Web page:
In order to facilitate the penetration of the needles without displacement of the woven fabric, it has been found advantageous to retain the fabric under substantial tension during the needling operation.

In the preferred operation of the apparatus of the present invention with the needles of the shape illustrated in FIG. 3 of the accompanying drawings, the needles are caused to pierce the fabric but not to extend any substantial distance beyond the supported rear surface of the woven fabric. The tips of the needles generally extend anything from about 0.5 millimeters to approximately 3 millimeters beyond the rear surface of the woven fabric, and the action of all the needles on the fabric should be similar. Such substantial uniformity in the effect of the needles on the woven fabric is obtained by accurate mounting of the needles in the needle board so that the tips of all the needles are caused to lie substantially in the same plane, and by providing the support for the rear surface of the woven fabric, which support is close and effectively continuous but penetrable by the needles without damage to them.

It will be appreciated that the arrangement of the fibrillating apparatus illustrated in FIGS. 1 to 3 of the accompanying drawings is a preferred apparatus. While it is most convenient for the needle board to be mounted above the woven fabric, which in turn is above the support which is the leather, other arrangements are possible. For example, the woven fabric could be tensioned over the needle board which has the needles pointing upwardly and with the support for the woven fabric above the woven fabric. Alternatively, the fabric could be advanced in a vertical plane between the support and the needles of the fibrillating apparatus.

It is only by the practice of the present invention that the tapes which comprise the warp and weft components of the woven fabric have been really reduced to a multiplicity of fibrils while being relatively free of surface hairiness. These features provide the marked improvements in reduction in sheen, enhanced adherability, improved ability to impart color, and reduction in needle deflection which have been described herein.

Patent Citations
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Referenced by
Citing PatentFiling datePublication dateApplicantTitle
US4384018 *Jan 25, 1982May 17, 1983Wayn-Tex Inc.Secondary carpet backing fabric
US4478900 *Sep 2, 1982Oct 23, 1984Standard Oil Company (Indiana)Tufted carpets made thereof
US4967456 *Apr 14, 1989Nov 6, 1990International Paper CompanyApparatus and method for hydroenhancing fabric
US4995151 *Apr 14, 1989Feb 26, 1991International Paper CompanyApparatus and method for hydropatterning fabric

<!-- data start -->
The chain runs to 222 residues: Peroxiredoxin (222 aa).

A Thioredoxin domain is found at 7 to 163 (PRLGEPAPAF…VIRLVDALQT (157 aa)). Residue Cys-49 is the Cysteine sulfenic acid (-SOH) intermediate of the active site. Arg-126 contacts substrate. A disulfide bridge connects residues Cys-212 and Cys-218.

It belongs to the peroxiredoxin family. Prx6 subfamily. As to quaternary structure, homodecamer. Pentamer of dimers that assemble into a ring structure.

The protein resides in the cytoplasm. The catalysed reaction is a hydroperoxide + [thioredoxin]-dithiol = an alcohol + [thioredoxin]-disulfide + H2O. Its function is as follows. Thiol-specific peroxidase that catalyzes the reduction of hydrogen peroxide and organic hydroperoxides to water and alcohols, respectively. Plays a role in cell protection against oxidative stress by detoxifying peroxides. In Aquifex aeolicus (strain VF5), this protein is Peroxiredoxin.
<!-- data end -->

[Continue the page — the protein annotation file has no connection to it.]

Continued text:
US5136761 *Nov 5, 1990Aug 11, 1992International Paper CompanyApparatus and method for hydroenhancing fabric
US5201497 *Mar 2, 1992Apr 13, 1993Amoco CorporationEnd fabric woven fence
US5632072 *Jan 5, 1995May 27, 1997International Paper CompanyMethod for hydropatterning napped fabric
US5737813 *Feb 24, 1997Apr 14, 1998International Paper CompanyMethod and apparatus for striped patterning of dyed fabric by hydrojet treatment
US6450208Apr 14, 1998Sep 17, 2002Tape Weaving Sweden AbWoven material comprising tape-like warp and weft and an aid for producing the same
US6539983Nov 28, 2001Apr 1, 2003Tape Weaving Sweden AbWoven material comprising tape-like warp and weft
USRE40362Apr 14, 1989Jun 10, 2008Polymer Group, Inc.Apparatus and method for hydroenhancing fabric
EP1354991A1 *Apr 14, 1998Oct 22, 2003Tape Weawing Sweden ABWoven material comprising tape-like warp and weft and an aid for producing the same
WO1998046817A1 *Apr 14, 1998Oct 22, 1998Biteam AbWoven material comprising tape-like warp and weft and an aid for producing the same
WO2002070810A2 *Jan 8, 2002Sep 12, 2002Interface IncMoisture barrier fabric and methods of making same
WO2008103532A2 *Jan 30, 2008Aug 28, 2008Invista Technologies S Ar LA new stain resistant barrier fabric
Classifications
U.S. Classification28/159, 28/112, 428/95, 28/115, 28/163, 112/410, 28/169
International ClassificationD05C17/02
Cooperative ClassificationD10B2321/10, D05C17/023, D10B2401/14, D10B2201/28, D10B2321/041, D10B2331/04, D10B2321/06, D10B2201/24, D10B2331/02
European ClassificationD05C17/02B
Legal Events
DateCodeEventDescription
May 3, 1982ASAssignment
Owner name: BONAR TEXTILES LIMITED 63/73 KING ST DUNDEE SCOTLA
Free format text: DOCUMENT BY ASSIGNEE SHOWING CHANGE OF ADDRESS EFFECTIVE JUNE 16,1981;ASSIGNOR:LOW & BONAR TEXTILESLIMITED 2 PRINCES ST DUNDEE ANGUS SCOTLAND;REEL/FRAME:004004/0846
Effective date: 19820419
Owner name: BONAR TEXTILES LIMITED, SCOTLAND
Jul 22, 1981ASAssignment
Owner name: BONAR TEXTILES LIMITED
Free format text: CHANGE OF NAME;ASSIGNOR:LOW & BONAR TEXTILES LIMITED;REEL/FRAME:003884/0469
Effective date: 19810622
Owner name: BONAR TEXTILES LIMITED, STATELESS
Mar 30, 1981ASAssignment
Owner name: LOW & BONAR TEXTILES LIMITED,2, PRINCES ST. DUNDEE
Free format text: ASSIGNMENT OF ASSIGNORS INTEREST.;ASSIGNOR:SYNTHETIC FABRICS (SCOTLAND) LIMITED;REEL/FRAME:003841/0804
Effective date: 19801212